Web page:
I remember sitting on the edge of my bed. I was numb. I made phone calls. Sent out texts. I informed those in my immediate circle, who I sometimes call my Tribe, that my father was dead.

Two strange things happened that day.

There was a meeting scheduled for the college chapter that I advise. I had to get out the house. I couldn’t sit in my apartment and be sad. I had to be around people. So I went to the meeting.

Word began to spread. Texts and phone calls were coming in. None of it was making me feel better.

I called my son. He lost his other grandfather about 8 months prior. He was still grieving that loss. And I called to add another one.

Then I went into the meeting. They were handling their business as usual, and then the condolences started. They knew. They treated me with the most respectful kid gloves they could. Then one of them said to me:

“Smoot, why are you here? You should be with your family.”

I paused for a moment and responded.

“You all are my family.”

He just nodded and the meeting went on.

While at the meeting, I made the announcement on Facebook. Now, everyone would know.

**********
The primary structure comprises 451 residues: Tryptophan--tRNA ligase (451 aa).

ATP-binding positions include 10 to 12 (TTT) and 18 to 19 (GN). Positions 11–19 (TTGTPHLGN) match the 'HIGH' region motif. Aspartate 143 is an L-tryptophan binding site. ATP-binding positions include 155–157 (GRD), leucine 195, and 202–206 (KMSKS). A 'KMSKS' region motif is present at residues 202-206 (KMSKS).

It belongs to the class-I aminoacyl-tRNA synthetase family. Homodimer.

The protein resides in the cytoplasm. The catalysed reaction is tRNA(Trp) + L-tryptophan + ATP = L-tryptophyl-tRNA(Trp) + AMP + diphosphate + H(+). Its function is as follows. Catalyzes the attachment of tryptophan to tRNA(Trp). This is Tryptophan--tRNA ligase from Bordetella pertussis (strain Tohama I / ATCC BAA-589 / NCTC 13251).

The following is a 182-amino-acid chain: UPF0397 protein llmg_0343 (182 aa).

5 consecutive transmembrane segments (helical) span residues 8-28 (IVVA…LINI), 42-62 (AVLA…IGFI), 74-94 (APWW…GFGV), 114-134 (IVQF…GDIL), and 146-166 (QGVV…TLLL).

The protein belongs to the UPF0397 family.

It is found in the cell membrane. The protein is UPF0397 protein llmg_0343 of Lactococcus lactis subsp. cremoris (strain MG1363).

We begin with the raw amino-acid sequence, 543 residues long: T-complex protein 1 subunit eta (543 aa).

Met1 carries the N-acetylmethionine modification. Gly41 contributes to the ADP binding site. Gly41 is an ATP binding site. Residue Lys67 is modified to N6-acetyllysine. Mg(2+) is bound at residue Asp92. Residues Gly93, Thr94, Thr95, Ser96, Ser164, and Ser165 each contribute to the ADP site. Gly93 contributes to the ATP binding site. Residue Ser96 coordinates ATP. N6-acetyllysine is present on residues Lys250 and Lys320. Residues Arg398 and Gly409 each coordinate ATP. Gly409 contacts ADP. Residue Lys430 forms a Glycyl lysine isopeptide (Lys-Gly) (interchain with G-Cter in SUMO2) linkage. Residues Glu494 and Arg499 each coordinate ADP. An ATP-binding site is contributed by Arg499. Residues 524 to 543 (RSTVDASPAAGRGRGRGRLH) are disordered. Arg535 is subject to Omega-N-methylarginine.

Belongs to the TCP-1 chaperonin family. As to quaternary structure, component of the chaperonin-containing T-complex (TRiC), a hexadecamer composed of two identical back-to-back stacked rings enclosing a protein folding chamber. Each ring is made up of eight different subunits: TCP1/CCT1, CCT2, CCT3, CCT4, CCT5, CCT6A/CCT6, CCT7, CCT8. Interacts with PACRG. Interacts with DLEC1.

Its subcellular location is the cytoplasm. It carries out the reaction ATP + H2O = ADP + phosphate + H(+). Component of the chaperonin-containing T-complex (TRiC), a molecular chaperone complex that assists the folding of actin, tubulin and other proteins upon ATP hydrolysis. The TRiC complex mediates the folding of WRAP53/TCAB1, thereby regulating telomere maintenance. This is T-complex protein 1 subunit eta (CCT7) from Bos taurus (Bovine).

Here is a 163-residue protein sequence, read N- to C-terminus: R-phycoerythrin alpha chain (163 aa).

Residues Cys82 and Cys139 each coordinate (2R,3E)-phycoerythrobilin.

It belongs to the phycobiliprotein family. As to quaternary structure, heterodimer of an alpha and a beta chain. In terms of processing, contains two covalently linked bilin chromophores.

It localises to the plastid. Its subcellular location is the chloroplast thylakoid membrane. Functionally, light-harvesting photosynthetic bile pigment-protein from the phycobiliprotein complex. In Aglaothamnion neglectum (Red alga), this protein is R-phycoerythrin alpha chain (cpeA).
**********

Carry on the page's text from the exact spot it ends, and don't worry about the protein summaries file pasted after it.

My younger frat brothers joined me in a toast to my father. That was oddly the first comforting experience I had that day.

Calls and texts and e-mails kept pouring in. Condolences came quicker than I could handle them.

The day wore on. I was dumb. Half shock, half disbelief. And if I am to be honest, half relieved. Yes, I know that was 3 halves, but just go with it.

I was relieved for very selfish reasons. I no longer had to worry about him. I no longer had to be scared. I no longer feared facing him again – facing that shell that contained the essence of what was once my father, but now that essence was gone. And I was relieved that I could stop feeling guilty for not moving down there years ago when I considered it. Although in reality, that guilt will never quite leave me.

The night my father died, two of the most amazing women in my life came to comfort me. They laughed with me. Allowed me to cry and cried with me. Allowed me to be angry. Beat me at a game of Clue. They got me drunk. But more than anything else, they comforted me. A comfort I did not expect, nor ask for.

A couple of days later, once the arrangements were made, I began writing a burial service and an eulogy. Previously, the hardest funerals I ever preached were my grandmothers and the funeral for the son of a dear friend. Neither compared to writing the eulogy for my dad.

I went to Mississippi and did the funeral. And it was more highs and lows. I was not prepared for seeing my dad in that casket. I don’t think you ever can be.  I was not fully prepared for the way I was treated by certain individuals. But I had support. From my mom, one of my cousins who helped raise me, and my fathers 3rd wife – who 35 years after she and my father divorced still calls me her son.